Log-in to EDGE. If you have not made an account register by clicking on the user icon at the top of the screen and registering an account.

Click on the Upload files tab on the left hand side of the screen.

Either:

A) Drag and drop files onto the centre panel.
B) Click “Add Files” and select the appropriate files.

Click “Start Upload”

The progress bar and % indicator will give you feedback on how much of the task is completed.

Running EDGE

Click the “Run EDGE” tab on the left hand side of the screen.

This will bring up a number of drop-down boxes that contain separate steps in the workflow.

Input Raw Reads

Click on Input from NCBI Sequence Reads Archive(SRA) - click the YES box.

Input SRS2173782 to the SRA Accession box.

Note: Config files can also be used to reuse parameters that have been previously selected in “additional options”. You can also batch process multiple files using the same commands (see EDGE manual)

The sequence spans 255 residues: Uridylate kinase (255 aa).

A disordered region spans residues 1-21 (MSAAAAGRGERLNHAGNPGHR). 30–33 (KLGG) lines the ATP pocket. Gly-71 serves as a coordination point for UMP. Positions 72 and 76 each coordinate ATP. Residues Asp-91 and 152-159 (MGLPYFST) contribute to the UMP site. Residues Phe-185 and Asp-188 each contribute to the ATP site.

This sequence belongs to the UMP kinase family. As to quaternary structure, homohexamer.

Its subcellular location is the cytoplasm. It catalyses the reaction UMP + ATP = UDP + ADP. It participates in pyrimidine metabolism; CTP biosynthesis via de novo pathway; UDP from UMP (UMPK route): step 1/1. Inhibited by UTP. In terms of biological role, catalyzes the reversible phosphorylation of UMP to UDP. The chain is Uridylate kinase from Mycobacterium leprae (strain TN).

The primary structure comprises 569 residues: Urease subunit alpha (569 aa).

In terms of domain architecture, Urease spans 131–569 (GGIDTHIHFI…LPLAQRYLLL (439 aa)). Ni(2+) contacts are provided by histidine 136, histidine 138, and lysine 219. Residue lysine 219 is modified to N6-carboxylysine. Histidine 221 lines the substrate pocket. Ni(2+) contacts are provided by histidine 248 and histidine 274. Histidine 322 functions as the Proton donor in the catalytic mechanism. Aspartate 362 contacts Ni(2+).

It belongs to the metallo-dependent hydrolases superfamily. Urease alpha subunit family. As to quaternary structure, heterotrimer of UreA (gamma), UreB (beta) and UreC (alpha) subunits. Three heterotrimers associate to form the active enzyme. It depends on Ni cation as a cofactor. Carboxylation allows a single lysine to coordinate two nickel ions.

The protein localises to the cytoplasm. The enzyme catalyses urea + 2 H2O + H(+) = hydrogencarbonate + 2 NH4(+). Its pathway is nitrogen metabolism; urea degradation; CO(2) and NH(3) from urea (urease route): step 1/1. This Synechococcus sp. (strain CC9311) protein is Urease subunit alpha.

Fastq Files

File format:

Line 1 - record name; starts with '@'
Line 2 - DNA sequence
Line 3 - empty line; starts with '+'
Line 4 - phred-scaled quality scores

@cluster_2:UMI_ATTCCG
TTTCCGGGGCACATAATCTTCAGCCGGGCGC
+
9C;=;=9@48689:67AA<9>65<=>591

Sample Preprocessing

This section contains a number of read trimming and filtering options. Additionally if there is know contamination from a host/source then reads that map (align) to sources of contamination can be removed as this stage. Having filtered, high-quality reads with little to no contamination will produce better assemblies.

The majority of the default options should be suitable for most analyses, although the Trim Quality Level should be increased to 20.

Assembly

Assemblers are software that will take short or long NGS reads and attempt to reconstruct the underlying DNA sequence.

EDGE contains three assemblers: UDBA-UG, SPAdes and MEGAHIT. UDBA-UG and SPAdes are suitable for assembly of single samples. MEGAHIT is suitable for metagenomic assembly.

SPAdes is currently the most popular assembler for bacterial genomics. Select SPAdes in the assembler options.

Annotation

Automated CDS/ORF Annotation can be performed in two way using EDGE. Automated predication and annotation using PROKKA or transferring existing annotation from a reference genome using RATT. RATT would be suitable for studies looking at highly clonal isolates with a closely related reference genome. PROKKA is suitable for predicting ORFs in bacterial assemblies and provides good reference databases tailored to well-studied organisms.